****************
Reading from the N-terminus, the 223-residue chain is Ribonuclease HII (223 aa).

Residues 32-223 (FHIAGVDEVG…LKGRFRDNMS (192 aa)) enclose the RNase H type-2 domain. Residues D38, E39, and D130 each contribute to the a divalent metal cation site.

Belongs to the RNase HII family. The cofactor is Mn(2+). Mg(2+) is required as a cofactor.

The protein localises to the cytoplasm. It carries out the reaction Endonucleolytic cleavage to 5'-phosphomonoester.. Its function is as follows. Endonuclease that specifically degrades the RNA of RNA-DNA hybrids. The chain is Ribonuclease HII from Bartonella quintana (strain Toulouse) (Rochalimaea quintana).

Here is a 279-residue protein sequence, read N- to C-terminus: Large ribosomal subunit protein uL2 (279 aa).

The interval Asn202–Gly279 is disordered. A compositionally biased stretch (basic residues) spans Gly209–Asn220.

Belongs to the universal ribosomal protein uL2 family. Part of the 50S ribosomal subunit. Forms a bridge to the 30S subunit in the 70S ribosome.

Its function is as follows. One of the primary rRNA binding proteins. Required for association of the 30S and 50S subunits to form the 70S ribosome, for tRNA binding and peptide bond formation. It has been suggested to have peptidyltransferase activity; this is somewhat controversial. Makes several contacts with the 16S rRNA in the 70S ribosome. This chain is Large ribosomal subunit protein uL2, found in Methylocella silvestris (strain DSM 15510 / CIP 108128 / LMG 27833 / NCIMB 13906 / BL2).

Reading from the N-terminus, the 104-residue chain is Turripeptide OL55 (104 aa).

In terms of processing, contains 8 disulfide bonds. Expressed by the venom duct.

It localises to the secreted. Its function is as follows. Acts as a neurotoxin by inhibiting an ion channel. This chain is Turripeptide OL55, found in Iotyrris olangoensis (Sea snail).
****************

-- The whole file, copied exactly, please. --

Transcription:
Reading from the N-terminus, the 223-residue chain is Ribonuclease HII (223 aa).

Residues 32-223 (FHIAGVDEVG…LKGRFRDNMS (192 aa)) enclose the RNase H type-2 domain. Residues D38, E39, and D130 each contribute to the a divalent metal cation site.

Belongs to the RNase HII family. The cofactor is Mn(2+). Mg(2+) is required as a cofactor.

The protein localises to the cytoplasm. It carries out the reaction Endonucleolytic cleavage to 5'-phosphomonoester.. Its function is as follows. Endonuclease that specifically degrades the RNA of RNA-DNA hybrids. The chain is Ribonuclease HII from Bartonella quintana (strain Toulouse) (Rochalimaea quintana).

Here is a 279-residue protein sequence, read N- to C-terminus: Large ribosomal subunit protein uL2 (279 aa).

The interval Asn202–Gly279 is disordered. A compositionally biased stretch (basic residues) spans Gly209–Asn220.

Belongs to the universal ribosomal protein uL2 family. Part of the 50S ribosomal subunit. Forms a bridge to the 30S subunit in the 70S ribosome.

Its function is as follows. One of the primary rRNA binding proteins. Required for association of the 30S and 50S subunits to form the 70S ribosome, for tRNA binding and peptide bond formation. It has been suggested to have peptidyltransferase activity; this is somewhat controversial. Makes several contacts with the 16S rRNA in the 70S ribosome. This chain is Large ribosomal subunit protein uL2, found in Methylocella silvestris (strain DSM 15510 / CIP 108128 / LMG 27833 / NCIMB 13906 / BL2).

Reading from the N-terminus, the 104-residue chain is Turripeptide OL55 (104 aa).

In terms of processing, contains 8 disulfide bonds. Expressed by the venom duct.

It localises to the secreted. Its function is as follows. Acts as a neurotoxin by inhibiting an ion channel. This chain is Turripeptide OL55, found in Iotyrris olangoensis (Sea snail).